I felt my chest and I worried that I wouldn’t be able to take the nap that I was promised. So, my anxiety began to rise. I hoped the nurses would help me. And then. I thought it was the anxiety. I thought, oh god, I know this feeling of being so anxious that I can’t control what’s happening in my body. Colitis has a fun way of controlling your physical sensations wherever it pleases. I thought maybe, I wasn’t getting enough oxygen and hoped they would turn it up! My heart pounded through those EEG sensors.

Then that anxious feeling, having a power bigger than your own free will, took me in its grasp.

“Woah.” I knew I was going somewhere else at that point.

It was not a nap. I felt my legs go heavy. Like I became only a chest and head, with my legs below me in another level of consciousness. That feeling moved up my body from both ends. I felt drunk, limp.

My head became heavy, without me feeling it, just knowing I couldn’t pick it up now. My chest calmed to a point of no sensation. My legs were still gone, somewhere else I didn’t understand, and my arms followed soon after. I was not falling asleep.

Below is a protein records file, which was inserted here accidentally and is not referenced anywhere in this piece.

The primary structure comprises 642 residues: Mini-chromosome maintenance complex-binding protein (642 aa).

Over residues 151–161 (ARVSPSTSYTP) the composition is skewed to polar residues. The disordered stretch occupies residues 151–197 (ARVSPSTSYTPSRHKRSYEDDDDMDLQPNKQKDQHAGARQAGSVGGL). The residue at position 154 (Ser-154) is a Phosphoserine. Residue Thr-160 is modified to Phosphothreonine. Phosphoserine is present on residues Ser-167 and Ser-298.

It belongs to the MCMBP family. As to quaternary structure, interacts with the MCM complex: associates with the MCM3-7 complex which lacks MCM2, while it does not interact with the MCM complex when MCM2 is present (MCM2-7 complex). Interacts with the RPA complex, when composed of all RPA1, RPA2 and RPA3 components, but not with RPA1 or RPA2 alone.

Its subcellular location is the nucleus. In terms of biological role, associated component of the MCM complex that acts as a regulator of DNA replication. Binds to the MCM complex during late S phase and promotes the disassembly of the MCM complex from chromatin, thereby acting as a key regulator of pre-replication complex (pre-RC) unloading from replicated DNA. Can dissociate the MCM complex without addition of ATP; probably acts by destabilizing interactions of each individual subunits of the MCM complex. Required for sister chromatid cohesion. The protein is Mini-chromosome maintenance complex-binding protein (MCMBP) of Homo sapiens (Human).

I was losing consciousness.

It was empty. No more feelings. I wasn’t in the room. I wasn’t in my dreams. I was gone. I went under to another place that no person could feel in any way. My body was lifeless. I had a concept of knowing I was gone. Not a feeling, more like an understanding.

My eyes rolled back into my head and I thought this was it. Not coming back this time.

Because, when I woke up, I wasn’t in that procedure room anymore. I was laying down next to a model-looking woman who asked how I was feeling. Feeling? I didn’t feel at all. I didn’t even sense what happened. Where was I?

I said I felt drunk. My body and my head were heavy. I felt good. Like I had no anxiety or fear.

Such a rare feeling.

But I was still nervous, so I kept talking. How many of these procedures do you do a day? I don’t know what she said, I didn’t really care. I was in a nest of a propofol hug and I wanted it to last longer.